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What is the official name of the MYOZ2 gene?
The official name of this gene is “myozenin 2.”
MYOZ2 is the gene's official symbol. The MYOZ2 gene is also known by other names, listed below.
Read more about gene names and symbols on the About page.
What is the normal function of the MYOZ2 gene?
How are changes in the MYOZ2 gene related to health conditions?
Where is the MYOZ2 gene located?
Cytogenetic Location: 4q26-q27
Molecular Location on chromosome 4: base pairs 119,135,784 to 119,187,789
(Homo sapiens Annotation Release 107, GRCh38.p2) (
The MYOZ2 gene is located on the long (q) arm of chromosome 4 between positions 26 and 27.
More precisely, the MYOZ2 gene is located from base pair 119,135,784 to base pair 119,187,789 on chromosome 4.
See How do geneticists indicate the location of a gene? in the Handbook.
Where can I find additional information about MYOZ2?
You and your healthcare professional may find the following resources about MYOZ2 helpful.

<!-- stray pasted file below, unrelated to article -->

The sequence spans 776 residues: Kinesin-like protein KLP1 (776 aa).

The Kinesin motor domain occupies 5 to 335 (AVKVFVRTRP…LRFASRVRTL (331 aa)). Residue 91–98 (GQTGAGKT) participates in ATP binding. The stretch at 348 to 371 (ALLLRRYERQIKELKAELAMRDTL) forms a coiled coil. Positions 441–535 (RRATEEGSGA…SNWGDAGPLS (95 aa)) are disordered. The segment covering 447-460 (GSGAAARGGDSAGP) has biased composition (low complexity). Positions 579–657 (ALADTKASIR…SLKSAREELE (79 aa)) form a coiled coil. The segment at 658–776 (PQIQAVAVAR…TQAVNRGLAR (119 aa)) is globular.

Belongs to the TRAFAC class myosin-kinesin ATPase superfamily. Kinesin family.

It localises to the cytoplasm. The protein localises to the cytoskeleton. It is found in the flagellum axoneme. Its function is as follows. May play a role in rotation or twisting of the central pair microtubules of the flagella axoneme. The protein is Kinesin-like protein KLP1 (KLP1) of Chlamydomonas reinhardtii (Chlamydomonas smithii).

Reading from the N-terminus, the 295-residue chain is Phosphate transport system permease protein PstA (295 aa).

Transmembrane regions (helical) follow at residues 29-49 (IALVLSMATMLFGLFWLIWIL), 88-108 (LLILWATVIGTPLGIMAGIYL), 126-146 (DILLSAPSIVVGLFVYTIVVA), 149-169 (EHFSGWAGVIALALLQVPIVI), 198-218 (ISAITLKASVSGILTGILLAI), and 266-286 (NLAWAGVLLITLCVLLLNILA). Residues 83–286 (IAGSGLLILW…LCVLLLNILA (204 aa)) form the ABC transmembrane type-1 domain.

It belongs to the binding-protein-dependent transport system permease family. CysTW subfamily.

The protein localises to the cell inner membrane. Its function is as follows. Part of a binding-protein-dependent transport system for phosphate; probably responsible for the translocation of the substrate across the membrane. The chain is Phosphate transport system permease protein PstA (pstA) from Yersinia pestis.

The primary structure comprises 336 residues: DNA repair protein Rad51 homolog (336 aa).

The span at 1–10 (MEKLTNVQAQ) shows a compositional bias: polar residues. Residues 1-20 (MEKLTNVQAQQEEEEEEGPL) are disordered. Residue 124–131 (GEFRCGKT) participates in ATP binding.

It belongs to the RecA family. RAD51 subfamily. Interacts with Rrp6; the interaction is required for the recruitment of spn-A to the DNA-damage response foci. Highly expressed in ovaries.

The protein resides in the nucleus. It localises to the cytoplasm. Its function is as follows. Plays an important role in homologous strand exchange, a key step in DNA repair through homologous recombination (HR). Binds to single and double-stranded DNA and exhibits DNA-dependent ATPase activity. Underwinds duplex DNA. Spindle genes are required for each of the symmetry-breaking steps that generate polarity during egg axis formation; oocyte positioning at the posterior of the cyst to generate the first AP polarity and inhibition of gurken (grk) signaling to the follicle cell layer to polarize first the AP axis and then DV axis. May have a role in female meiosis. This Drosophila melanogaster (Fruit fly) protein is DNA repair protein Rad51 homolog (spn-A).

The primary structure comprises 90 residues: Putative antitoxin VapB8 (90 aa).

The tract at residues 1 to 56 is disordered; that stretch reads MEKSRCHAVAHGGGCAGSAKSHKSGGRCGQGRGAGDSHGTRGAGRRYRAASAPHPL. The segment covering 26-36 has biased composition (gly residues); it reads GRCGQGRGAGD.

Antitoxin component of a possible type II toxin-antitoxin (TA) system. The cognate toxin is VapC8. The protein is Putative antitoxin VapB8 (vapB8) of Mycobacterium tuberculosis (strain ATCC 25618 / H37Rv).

You may also be interested in these resources, which are designed for genetics professionals and researchers.
What other names do people use for the MYOZ2 gene or gene products?
See How are genetic conditions and genes named? in the Handbook.
Where can I find general information about genes?
The Handbook provides basic information about genetics in clear language.
These links provide additional genetics resources that may be useful.
What glossary definitions help with understanding MYOZ2?
benign ; calcium ; cardiac ; cardiomyopathy ; cell ; dyspnea ; familial ; gene ; hereditary ; hypertrophic ; hypertrophy ; intracellular ; intrafamilial variability ; muscle cells ; palpitations ; phosphatase ; protein ; sarcomere ; septum ; signal transduction ; skeletal muscle ; syncope ; transduction
You may find definitions for these and many other terms in the Genetics Home Reference Glossary.
See also Understanding Medical Terminology.
The resources on this site should not be used as a substitute for professional medical care or advice. Users seeking information about a personal genetic disease, syndrome, or condition should consult with a qualified healthcare professional. See How can I find a genetics professional in my area? in the Handbook.